A great-grandmother suffered agonising pain for the final year of her life as district nurses failed to properly treat a bedsore, allowing it to develop into a “weeping black hole” in her lower back.
The 84-year-old woman, who had Alzheimer’s disease and had been through throat cancer, was bedbound by her frail health and lived with her family at their home in Lambeth.
Now the trust in charge of her care, Guy’s and St Thomas’ NHS Foundation Trust, has agreed it did not look after her well enough and paid her family £25,000 in damages.
The pensioner had developed a small bedsore at her family home, so they called their GP who arranged for district nurses to visit three times a week. Nurses reduced the visits to just one day a week – and she developed a second sore where dressings had been removed from the initial wound by nursing teams. They then failed to treat the new wound properly.
Her family raised concerns over her worsening conditions, but claimed they were dismissed by the district nurses.
But a subsequent examination revealed the second sore had become so bad it was considered to be grade three or four – the most severe – where skin is severely damaged, and underlying muscles or bone are in danger of being affected. Around 90 per cent of the woman’s skin in the area of the sores had become “necrotic” – or so badly damaged that the cells had effectively died.
It led to the district nurses, employed by Guy’s and St Thomas’ NHS Foundation Trust, (GSTT) being instructed to visit daily again and the elderly woman being admitted to hospital because of an infection.
The woman required ongoing care from her family after her discharge from the wards, as well as another set of district nurses, until she died 10 months later, on April 4, 2014, aged 85. The woman’s daughter, who has asked not to be named, said she could not believe how the problem had been allowed to escalate from a small initial sore, when they first sought medical support.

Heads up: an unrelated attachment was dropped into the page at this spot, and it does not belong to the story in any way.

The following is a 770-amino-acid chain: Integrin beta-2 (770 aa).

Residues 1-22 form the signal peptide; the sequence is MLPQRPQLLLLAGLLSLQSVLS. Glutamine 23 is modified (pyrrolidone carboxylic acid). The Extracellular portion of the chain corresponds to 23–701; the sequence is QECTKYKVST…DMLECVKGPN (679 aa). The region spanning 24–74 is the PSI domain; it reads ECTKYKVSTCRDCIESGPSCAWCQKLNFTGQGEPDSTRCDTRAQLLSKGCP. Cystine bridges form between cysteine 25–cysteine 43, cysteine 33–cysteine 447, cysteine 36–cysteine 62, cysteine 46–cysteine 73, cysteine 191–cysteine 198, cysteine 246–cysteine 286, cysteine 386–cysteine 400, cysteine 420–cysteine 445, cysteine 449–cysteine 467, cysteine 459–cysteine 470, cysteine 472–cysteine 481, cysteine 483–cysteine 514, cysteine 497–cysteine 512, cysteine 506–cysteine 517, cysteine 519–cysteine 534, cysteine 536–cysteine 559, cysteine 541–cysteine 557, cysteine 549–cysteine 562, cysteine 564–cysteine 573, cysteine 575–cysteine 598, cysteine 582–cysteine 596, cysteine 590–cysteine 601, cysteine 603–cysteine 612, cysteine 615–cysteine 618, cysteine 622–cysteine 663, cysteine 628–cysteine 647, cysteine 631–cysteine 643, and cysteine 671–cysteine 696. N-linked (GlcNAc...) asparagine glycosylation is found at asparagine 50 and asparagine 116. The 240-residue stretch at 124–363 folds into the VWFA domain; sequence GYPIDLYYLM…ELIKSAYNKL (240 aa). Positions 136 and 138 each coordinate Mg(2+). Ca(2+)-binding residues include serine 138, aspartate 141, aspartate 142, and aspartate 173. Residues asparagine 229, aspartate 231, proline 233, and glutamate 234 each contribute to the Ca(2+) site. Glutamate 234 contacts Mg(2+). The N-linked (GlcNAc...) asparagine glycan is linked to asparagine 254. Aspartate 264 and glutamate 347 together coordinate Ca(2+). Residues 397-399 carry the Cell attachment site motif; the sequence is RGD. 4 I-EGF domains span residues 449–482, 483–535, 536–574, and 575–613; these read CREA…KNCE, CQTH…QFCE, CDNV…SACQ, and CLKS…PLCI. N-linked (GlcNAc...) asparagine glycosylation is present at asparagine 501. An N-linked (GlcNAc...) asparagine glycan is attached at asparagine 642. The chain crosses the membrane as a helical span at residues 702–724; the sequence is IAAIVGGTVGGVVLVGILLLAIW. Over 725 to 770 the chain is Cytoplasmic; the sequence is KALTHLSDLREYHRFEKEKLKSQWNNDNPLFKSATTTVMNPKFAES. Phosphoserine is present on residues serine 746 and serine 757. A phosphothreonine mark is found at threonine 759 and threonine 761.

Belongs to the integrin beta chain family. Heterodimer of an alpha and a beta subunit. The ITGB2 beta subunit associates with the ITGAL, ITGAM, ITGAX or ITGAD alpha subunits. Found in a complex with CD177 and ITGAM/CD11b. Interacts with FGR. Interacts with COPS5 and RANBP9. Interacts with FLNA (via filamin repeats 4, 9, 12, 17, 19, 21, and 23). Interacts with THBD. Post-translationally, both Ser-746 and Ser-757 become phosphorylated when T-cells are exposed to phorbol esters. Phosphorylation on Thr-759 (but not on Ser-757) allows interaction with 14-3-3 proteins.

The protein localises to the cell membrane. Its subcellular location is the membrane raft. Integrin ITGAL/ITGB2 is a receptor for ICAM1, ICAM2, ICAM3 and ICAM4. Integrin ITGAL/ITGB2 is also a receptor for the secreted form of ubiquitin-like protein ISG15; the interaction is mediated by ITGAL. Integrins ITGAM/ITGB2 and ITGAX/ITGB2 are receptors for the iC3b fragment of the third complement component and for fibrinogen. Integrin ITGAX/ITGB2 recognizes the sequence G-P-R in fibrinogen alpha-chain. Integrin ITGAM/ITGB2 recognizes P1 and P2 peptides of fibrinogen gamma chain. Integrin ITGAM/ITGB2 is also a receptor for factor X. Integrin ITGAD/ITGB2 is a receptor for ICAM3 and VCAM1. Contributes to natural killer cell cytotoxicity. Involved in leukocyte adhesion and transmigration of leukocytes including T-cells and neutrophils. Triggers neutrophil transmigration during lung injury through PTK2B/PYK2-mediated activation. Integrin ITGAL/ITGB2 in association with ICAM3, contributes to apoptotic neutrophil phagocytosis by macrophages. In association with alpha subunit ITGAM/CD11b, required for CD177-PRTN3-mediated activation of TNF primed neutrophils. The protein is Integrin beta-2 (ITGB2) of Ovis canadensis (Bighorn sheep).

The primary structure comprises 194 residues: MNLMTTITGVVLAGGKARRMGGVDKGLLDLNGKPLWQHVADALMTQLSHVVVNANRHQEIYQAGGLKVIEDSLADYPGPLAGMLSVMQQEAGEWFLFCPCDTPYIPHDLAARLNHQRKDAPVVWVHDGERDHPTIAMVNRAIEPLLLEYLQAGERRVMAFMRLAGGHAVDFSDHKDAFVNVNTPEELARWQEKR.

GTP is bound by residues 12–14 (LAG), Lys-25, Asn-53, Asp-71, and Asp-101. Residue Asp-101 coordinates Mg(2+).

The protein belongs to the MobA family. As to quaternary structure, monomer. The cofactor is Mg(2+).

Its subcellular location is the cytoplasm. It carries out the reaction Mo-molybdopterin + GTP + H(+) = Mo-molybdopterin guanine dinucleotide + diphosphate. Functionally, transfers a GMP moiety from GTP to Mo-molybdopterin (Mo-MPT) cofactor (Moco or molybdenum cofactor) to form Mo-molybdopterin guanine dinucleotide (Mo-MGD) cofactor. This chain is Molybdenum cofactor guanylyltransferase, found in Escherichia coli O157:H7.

“Mum developed a really small sore, which looked like a graze and I was told that I should call the doctor at the first sign of anything like that, so I did,” she said.
“Mum’s skin was paper thin. When the initial mark had gone, the dressings the nurses were using were too sticky and caused the second sore. I kept asking what it was and they said it was nothing.
“But then it went black and ended as a weeping black hole.
“When mum was in hospital, they had to cut the black area away. I put in a complaint to social services and had meetings with them, as well as the Patient Advice and Liaison Service (PALS) and safeguarding. I went to meeting after meeting.
“Mum had a specialist chair at home, but by the time she came out of hospital the sore was so bad that even the nurse was frightened to get her out of bed.
“She was completely bedbound and in pain, but with her having Alzheimer’s, she couldn’t communicate how bad it was.
“She previously had throat cancer and had a tracheotomy, so she’d already been through so much, so to watch her deteriorate in front of our eyes was heartbreaking.